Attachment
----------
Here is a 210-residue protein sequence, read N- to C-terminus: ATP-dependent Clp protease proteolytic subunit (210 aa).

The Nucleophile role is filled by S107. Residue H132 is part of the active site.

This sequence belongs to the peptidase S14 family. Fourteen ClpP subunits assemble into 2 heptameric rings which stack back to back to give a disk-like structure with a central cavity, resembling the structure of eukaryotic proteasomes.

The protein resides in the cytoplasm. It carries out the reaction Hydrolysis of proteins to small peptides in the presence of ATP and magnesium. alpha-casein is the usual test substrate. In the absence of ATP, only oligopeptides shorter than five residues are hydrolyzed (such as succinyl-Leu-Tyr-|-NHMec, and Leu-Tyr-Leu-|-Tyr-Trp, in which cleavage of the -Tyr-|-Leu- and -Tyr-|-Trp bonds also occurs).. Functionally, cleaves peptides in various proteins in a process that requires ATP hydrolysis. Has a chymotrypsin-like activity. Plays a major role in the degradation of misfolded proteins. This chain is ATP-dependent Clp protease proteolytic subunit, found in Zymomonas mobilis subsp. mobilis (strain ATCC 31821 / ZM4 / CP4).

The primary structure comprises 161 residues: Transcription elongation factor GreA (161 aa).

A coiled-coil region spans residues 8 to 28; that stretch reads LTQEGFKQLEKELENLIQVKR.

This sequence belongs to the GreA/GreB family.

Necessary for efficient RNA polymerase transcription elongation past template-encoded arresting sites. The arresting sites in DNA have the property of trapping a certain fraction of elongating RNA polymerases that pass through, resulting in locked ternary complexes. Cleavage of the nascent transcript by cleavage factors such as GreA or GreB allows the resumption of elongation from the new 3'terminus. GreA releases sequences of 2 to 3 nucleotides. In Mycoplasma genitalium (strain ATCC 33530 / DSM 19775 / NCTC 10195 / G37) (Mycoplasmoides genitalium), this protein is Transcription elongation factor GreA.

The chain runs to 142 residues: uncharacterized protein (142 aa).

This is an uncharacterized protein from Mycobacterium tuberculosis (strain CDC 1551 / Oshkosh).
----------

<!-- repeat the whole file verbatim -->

Here is a 210-residue protein sequence, read N- to C-terminus: ATP-dependent Clp protease proteolytic subunit (210 aa).

The Nucleophile role is filled by S107. Residue H132 is part of the active site.

This sequence belongs to the peptidase S14 family. Fourteen ClpP subunits assemble into 2 heptameric rings which stack back to back to give a disk-like structure with a central cavity, resembling the structure of eukaryotic proteasomes.

The protein resides in the cytoplasm. It carries out the reaction Hydrolysis of proteins to small peptides in the presence of ATP and magnesium. alpha-casein is the usual test substrate. In the absence of ATP, only oligopeptides shorter than five residues are hydrolyzed (such as succinyl-Leu-Tyr-|-NHMec, and Leu-Tyr-Leu-|-Tyr-Trp, in which cleavage of the -Tyr-|-Leu- and -Tyr-|-Trp bonds also occurs).. Functionally, cleaves peptides in various proteins in a process that requires ATP hydrolysis. Has a chymotrypsin-like activity. Plays a major role in the degradation of misfolded proteins. This chain is ATP-dependent Clp protease proteolytic subunit, found in Zymomonas mobilis subsp. mobilis (strain ATCC 31821 / ZM4 / CP4).

The primary structure comprises 161 residues: Transcription elongation factor GreA (161 aa).

A coiled-coil region spans residues 8 to 28; that stretch reads LTQEGFKQLEKELENLIQVKR.

This sequence belongs to the GreA/GreB family.

Necessary for efficient RNA polymerase transcription elongation past template-encoded arresting sites. The arresting sites in DNA have the property of trapping a certain fraction of elongating RNA polymerases that pass through, resulting in locked ternary complexes. Cleavage of the nascent transcript by cleavage factors such as GreA or GreB allows the resumption of elongation from the new 3'terminus. GreA releases sequences of 2 to 3 nucleotides. In Mycoplasma genitalium (strain ATCC 33530 / DSM 19775 / NCTC 10195 / G37) (Mycoplasmoides genitalium), this protein is Transcription elongation factor GreA.

The chain runs to 142 residues: uncharacterized protein (142 aa).

This is an uncharacterized protein from Mycobacterium tuberculosis (strain CDC 1551 / Oshkosh).